A number of outsourcing providers are still charging customers per physical server in a virtualized environment squeezing customers for additional revenue.
"My outsourcer is charging me the same for a virtual server as a physical server," one customer said.
"Because virtualized servers can be deployed in 10 minutes instead of 10 days it leads to what I call 'virtual rabbits' - servers spring up everywhere so they have to be carefully managed."
According to IT managers, who requested anonymity, some outsourcers are charging per server, regardless of whether it is physical or virtual.
Recognizing that new pricing models are necessary as customers increasingly adopt virtualization technology, the larger outsourcing providers have adjusted their contracts.
VMWare A/NZ managing director Paul Harapin said IBM, EDS and CSC have introduced new virtual pricing models to address the problem.
"However, there are other providers still charging per server but the competitive landscape will knock that on the head," he said.
Interest in virtualization is at an all time high in Australia with IT departments undertaking pilots and introducing plans to increase use of the technology in 2007.
Harapin has been "blown away" by the level of interest with the vendor forced to turn away registrations for a user conference being held this week.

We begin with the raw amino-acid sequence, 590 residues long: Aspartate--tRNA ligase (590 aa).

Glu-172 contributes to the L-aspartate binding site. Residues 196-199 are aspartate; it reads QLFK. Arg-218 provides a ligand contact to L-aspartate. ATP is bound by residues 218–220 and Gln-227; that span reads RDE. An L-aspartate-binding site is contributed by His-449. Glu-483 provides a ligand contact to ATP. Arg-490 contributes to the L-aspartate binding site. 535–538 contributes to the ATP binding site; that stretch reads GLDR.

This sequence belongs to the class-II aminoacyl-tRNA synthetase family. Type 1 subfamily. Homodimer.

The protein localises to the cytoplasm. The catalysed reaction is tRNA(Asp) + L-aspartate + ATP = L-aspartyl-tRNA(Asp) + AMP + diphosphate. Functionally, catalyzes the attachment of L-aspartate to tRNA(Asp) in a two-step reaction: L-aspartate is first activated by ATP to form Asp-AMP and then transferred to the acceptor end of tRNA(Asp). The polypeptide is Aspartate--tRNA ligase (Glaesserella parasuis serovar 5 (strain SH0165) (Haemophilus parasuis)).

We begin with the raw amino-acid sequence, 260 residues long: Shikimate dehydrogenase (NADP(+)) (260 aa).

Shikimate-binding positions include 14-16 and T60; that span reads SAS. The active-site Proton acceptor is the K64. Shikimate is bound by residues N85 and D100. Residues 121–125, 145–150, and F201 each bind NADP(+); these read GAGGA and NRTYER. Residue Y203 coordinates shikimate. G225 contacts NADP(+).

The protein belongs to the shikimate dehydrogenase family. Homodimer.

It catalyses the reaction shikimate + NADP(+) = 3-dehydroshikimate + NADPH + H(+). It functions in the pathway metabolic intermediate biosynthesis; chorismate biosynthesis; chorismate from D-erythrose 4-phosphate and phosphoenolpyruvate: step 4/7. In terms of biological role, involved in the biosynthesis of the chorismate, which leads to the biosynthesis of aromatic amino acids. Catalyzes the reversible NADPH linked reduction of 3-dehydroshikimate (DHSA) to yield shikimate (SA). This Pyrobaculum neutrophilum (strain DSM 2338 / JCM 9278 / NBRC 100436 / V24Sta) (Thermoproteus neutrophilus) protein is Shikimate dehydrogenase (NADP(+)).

The virtualization forums, which are being held in Sydney and Melbourne, have attracted more than 1,400 attendees.
It is the first time VMWare has ever held customer forums in Australia and Harapin said the company had to close registrations because demand was too high.
The Virtualisation Forum will be held in Sydney on November 30 at the Sydney Convention centre and in Melbourne on December 1 at the Langham Hotel.
The event will showcase the latest virtualisation solutions and will feature presentations as well as a number of showcase exhibits from VMware's solution and technology partners.
Forum theme is 'beyond boundaries' which represents the platform's ability to remove the limits traditionally associated with IT datacentre infrastructure.
"In Australia we have moved beyond server consolidation to providing companies with virtual tools that enable them to treat their IT assets as a dynamic resource." Harapin said.
VMworld, which was held in the US in September, attracted more than 7000 attendees.